- Residents could figure out if they are energy hogs and find solutions that have proven to work in similar homes
- Energy researchers could learn from all the energy data what decreases energy use
- Government, foundations and NGOs could provide support to the programs that are shown to be effective
- Website and software apps could be created to provide added efficiency services using all the data
- Trust would be increased in the marketplace, increasing a demand for services, rewarding those who are effective and increasing innovation
Massachusetts is a high-tech state poised to develop many of the future efficiency services. Making energy use public would give a giant boost to fledgling companies (from blue collar to MIT) without any cost to the city. Disclosure would allow ingenuity to provide market-driven solutions.
Energy efficiency is the cheapest and most abundant source of energy we have. It keeps money in the local economy and creates jobs since green jobs like adding insulation can not be outsourced. Efficiency saves money for residents and residents, decreases pollution-caused health problems and reduces climate change. America with its vast energy use is the Saudi Arabia of possible efficiency savings.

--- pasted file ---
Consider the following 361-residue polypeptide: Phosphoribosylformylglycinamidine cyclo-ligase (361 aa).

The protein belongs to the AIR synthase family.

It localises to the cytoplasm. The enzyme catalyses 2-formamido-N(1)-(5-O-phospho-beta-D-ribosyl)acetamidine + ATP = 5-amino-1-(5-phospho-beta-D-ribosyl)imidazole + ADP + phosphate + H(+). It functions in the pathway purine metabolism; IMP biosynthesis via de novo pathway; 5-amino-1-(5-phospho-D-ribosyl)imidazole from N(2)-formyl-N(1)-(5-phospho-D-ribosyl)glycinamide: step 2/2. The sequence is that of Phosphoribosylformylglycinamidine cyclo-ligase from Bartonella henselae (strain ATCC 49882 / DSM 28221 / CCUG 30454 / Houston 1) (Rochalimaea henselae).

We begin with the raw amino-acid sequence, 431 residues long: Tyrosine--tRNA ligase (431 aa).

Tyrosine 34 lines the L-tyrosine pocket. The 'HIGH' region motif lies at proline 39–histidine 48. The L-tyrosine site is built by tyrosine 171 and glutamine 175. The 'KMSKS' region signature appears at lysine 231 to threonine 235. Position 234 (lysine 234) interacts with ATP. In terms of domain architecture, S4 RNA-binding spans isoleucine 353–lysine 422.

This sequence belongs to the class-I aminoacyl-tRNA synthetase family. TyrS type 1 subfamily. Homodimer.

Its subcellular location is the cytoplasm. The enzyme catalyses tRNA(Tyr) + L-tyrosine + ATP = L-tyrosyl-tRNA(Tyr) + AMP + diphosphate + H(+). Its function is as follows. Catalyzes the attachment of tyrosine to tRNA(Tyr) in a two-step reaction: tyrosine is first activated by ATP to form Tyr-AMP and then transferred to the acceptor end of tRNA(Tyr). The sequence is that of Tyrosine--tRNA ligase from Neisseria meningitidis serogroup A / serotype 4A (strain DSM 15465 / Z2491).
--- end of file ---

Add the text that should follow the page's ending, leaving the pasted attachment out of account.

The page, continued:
Who will take these actions?
The city of Somerville would pass legislation making all energy use in the city public information (but with an opt-out clause for those concerned about privacy).
The utility would make the data available.
Contractors, researchers, software designers, and businesses would follow up on the information revealed to save energy and money for the city's residents and businesses.
What are the key challenges?
It's hard to know how much energy this would save. Before the Internet, no one could have guessed how much open accessible data would drive changes in markets and lifestyles worldwide.
A 2010 McKinsey report ("Energy Efficiency: a Compelling Global Resource") suggested that energy efficiency could reduce energy use in the US by 23% by 2020 if we just performed the energy efficiency that was a net positive value (i.e. that which saved us money).